[Crossref]

Liou, K. N.

K. Sassen and K. N. Liou, “Scattering of polarized laser light by water droplet, mixed phase, and ice crystal clouds: I. Angular scattering patterns,” J. Atmos. Sci. 36, 838–851 (1979).
[Crossref]

K. N. Liou and J. E. Hansen, “Intensity and polarization for single scattering by polydisperse spheres: A comparison of ray optics and Mie theory,” J. Atmos. Sci. 28, 995–1004 (1971).
[Crossref]

Minnaert, M.

M. Minnaert, The Nature of Light and Color in the Open Air (Dover, New York, 1954).

Nussenzveig, H. M.

See H. M. Nussenzveig, “The theory of the rainbow,” Sci. Am. 236, 116–127 (1977), for an interesting review of the history and significance of rainbow theories.
[Crossref]

V. Khare and H. M. Nussenzveig, “Theory of the rainbow,” Phys. Rev. Lett. 33, 976–980 (1974).
[Crossref]

Pruppacher, H. R.

H. R. Pruppacher and R. L. Fitter, “A semi-empirical determination of the shape of cloud and rain drops,” J. Atmos. Sci. 28, 86–94 (1971).
[Crossref]

H. R. Pruppacher and K. Beard, “A wind tunnel investigation of the internal circulation and shape of water drops falling at terminal velocity in air,” Q. J. R. Meteorol. Soc. 96, 247–256 (1970).
[Crossref]

Sassen, K.

K. Sassen and K. N. Liou, “Scattering of polarized laser light by water droplet, mixed phase, and ice crystal clouds: I. Angular scattering patterns,” J. Atmos. Sci. 36, 838–851 (1979).
[Crossref]

K. Sassen, “Optical backscattering from near-spherical water, ice, and mixed phase drops,” Appl. Opt. 16, 1332–1341 (1977).
[Crossref] [PubMed]

Tricker, R. A. R.

R. A. R. Tricker, Introduction to Meteorological Optics (American Elsevier, New York, 1970).

van de Hulst, H. C.

H. C. van de Hulst, Light Scattering From Small Particles (Wiley, New York, 1957).

Volz, F. E.

F. E. Volz, “Some aspects of the optics of the rainbow and the physics of rain,” in Physics of Precipitation, edited by Weickmann Helmut (American Geophysical Union, Washington, D.C., 1960), pp. 280–286.

Appl. Opt. (1)

J. Appl. Meteorol. (1)

A. W. Green, “An approximation for the shapes of large raindrops,” J. Appl. Meteorol. 14, 1578–1583 (1975).
[Crossref]

J. Atmos. Sci. (4)

K. N. Liou and J. E. Hansen, “Intensity and polarization for single scattering by polydisperse spheres: A comparison of ray optics and Mie theory,” J. Atmos. Sci. 28, 995–1004 (1971).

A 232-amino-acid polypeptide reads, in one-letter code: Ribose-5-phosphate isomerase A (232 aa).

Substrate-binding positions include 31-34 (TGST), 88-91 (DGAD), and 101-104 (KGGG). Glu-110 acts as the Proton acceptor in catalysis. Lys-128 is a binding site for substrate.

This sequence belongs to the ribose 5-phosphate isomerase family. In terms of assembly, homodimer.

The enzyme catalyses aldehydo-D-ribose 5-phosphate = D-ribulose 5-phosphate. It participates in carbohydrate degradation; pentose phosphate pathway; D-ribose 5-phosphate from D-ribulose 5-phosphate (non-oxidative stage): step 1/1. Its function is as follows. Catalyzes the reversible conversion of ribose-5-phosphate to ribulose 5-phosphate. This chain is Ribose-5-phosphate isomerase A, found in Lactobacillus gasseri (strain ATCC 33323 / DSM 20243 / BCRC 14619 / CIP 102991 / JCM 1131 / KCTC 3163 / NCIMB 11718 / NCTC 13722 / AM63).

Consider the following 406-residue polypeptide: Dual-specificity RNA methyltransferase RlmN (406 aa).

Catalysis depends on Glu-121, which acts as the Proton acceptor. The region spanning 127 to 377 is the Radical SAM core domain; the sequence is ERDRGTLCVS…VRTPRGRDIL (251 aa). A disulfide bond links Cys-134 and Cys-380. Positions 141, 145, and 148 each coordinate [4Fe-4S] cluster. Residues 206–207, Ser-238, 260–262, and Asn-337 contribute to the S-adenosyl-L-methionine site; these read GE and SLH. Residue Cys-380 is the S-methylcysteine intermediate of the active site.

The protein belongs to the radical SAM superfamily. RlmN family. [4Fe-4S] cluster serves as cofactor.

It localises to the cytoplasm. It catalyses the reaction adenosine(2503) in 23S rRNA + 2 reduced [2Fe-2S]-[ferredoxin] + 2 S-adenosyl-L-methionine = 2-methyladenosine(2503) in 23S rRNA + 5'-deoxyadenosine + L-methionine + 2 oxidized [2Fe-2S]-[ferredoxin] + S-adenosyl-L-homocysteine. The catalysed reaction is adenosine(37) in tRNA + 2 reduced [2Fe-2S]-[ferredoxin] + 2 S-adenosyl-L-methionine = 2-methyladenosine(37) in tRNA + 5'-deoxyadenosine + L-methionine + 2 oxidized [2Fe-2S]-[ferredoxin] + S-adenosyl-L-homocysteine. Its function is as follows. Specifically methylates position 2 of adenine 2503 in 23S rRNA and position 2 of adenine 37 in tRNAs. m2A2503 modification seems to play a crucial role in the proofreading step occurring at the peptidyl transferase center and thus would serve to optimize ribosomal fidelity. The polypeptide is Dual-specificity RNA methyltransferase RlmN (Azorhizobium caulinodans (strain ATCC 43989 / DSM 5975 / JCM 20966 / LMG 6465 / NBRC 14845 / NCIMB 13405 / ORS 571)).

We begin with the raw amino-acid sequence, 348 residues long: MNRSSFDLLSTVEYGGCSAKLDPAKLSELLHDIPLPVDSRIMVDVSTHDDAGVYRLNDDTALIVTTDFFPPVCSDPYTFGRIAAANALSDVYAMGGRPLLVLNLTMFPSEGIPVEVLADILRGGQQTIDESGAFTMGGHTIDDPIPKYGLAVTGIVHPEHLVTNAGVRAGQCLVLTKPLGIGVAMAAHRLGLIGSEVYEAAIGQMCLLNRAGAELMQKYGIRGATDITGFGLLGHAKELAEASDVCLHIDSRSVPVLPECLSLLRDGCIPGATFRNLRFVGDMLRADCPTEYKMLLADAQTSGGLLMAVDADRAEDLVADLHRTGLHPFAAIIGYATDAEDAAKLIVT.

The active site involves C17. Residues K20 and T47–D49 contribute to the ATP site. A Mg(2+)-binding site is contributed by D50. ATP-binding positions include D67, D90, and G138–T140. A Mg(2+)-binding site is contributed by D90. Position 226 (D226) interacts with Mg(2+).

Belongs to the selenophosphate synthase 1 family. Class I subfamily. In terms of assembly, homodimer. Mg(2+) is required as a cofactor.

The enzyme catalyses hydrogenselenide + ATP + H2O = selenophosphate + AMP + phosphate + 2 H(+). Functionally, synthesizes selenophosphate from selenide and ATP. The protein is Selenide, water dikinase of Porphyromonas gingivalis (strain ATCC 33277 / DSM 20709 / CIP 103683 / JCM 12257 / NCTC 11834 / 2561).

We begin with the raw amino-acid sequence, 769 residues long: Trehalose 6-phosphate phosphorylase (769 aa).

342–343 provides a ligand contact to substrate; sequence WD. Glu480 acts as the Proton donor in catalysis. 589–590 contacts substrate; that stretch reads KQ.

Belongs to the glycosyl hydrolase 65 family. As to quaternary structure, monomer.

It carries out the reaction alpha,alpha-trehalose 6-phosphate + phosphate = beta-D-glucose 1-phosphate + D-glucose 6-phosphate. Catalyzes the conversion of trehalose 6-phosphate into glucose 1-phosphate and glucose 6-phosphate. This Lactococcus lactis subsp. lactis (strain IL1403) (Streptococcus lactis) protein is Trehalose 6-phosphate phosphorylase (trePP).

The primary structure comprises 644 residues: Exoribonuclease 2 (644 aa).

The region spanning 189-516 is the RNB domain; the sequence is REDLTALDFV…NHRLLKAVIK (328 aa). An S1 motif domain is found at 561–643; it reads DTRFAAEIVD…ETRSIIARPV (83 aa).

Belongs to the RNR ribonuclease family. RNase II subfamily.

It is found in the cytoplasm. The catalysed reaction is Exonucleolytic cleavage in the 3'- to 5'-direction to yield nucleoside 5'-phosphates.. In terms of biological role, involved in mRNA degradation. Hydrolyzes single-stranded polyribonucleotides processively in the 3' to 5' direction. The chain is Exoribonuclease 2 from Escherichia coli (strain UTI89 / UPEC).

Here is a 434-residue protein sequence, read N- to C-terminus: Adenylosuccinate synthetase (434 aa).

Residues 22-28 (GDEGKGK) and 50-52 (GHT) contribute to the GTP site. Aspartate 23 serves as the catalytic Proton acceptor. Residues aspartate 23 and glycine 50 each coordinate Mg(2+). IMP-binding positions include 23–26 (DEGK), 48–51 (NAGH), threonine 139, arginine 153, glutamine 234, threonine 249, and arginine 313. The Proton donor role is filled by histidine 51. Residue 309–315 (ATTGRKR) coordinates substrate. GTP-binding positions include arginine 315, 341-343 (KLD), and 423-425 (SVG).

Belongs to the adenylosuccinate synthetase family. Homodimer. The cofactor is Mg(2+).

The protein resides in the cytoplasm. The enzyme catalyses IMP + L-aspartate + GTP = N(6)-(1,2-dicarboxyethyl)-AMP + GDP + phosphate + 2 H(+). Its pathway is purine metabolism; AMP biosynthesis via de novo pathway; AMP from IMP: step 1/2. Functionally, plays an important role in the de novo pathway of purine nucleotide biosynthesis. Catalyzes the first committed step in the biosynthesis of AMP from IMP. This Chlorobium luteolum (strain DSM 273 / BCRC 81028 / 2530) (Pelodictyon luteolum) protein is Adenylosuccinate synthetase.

[Crossref]

H. R. Pruppacher and R. L. Fitter, “A semi-empirical determination of the shape of cloud and rain drops,” J. Atmos. Sci. 28, 86–94 (1971).
[Crossref]

A. B. Fraser, “Inhomogeneities in the color and intensity of the rainbow,” J. Atmos. Sci. 29, 211–212 (1972).
[Crossref]

K. Sassen and K. N. Liou, “Scattering of polarized laser light by water droplet, mixed phase, and ice crystal clouds: I. Angular scattering patterns,” J. Atmos. Sci. 36, 838–851 (1979).
[Crossref]

Phys. Rev. Lett. (1)

V. Khare and H. M. Nussenzveig, “Theory of the rainbow,” Phys. Rev. Lett. 33, 976–980 (1974).
[Crossref]

Proc. R. Soc. London Sect. A (1)

S. Fordham, “On the calculation of surface tension from measurements of pendant drops,” Proc. R. Soc. London Sect. A 194, 1–16 (1948).
[Crossref]

Q. J. R. Meteorol. Soc. (1)

H. R. Pruppacher and K. Beard, “A wind tunnel investigation of the internal circulation and shape of water drops falling at terminal velocity in air,” Q. J. R. Meteorol. Soc. 96, 247–256 (1970).
[Crossref]

Sci. Am. (1)

See H. M. Nussenzveig, “The theory of the rainbow,” Sci. Am. 236, 116–127 (1977), for an interesting review of the history and significance of rainbow theories.
[Crossref]

Trans. Cambridge Philos. Soc. (1)

G. B. Airy, “On the intensity of light in the neighborhood of a caustic,” Trans. Cambridge Philos. Soc. 6, 379–402 (1838).

Other (9)

H. C. van de Hulst, Light Scattering From Small Particles (Wiley, New York, 1957).

F. E. Volz, “Some aspects of the optics of the rainbow and the physics of rain,” in Physics of Precipitation, edited by Weickmann Helmut (American Geophysical Union, Washington, D.C., 1960), pp. 280–286.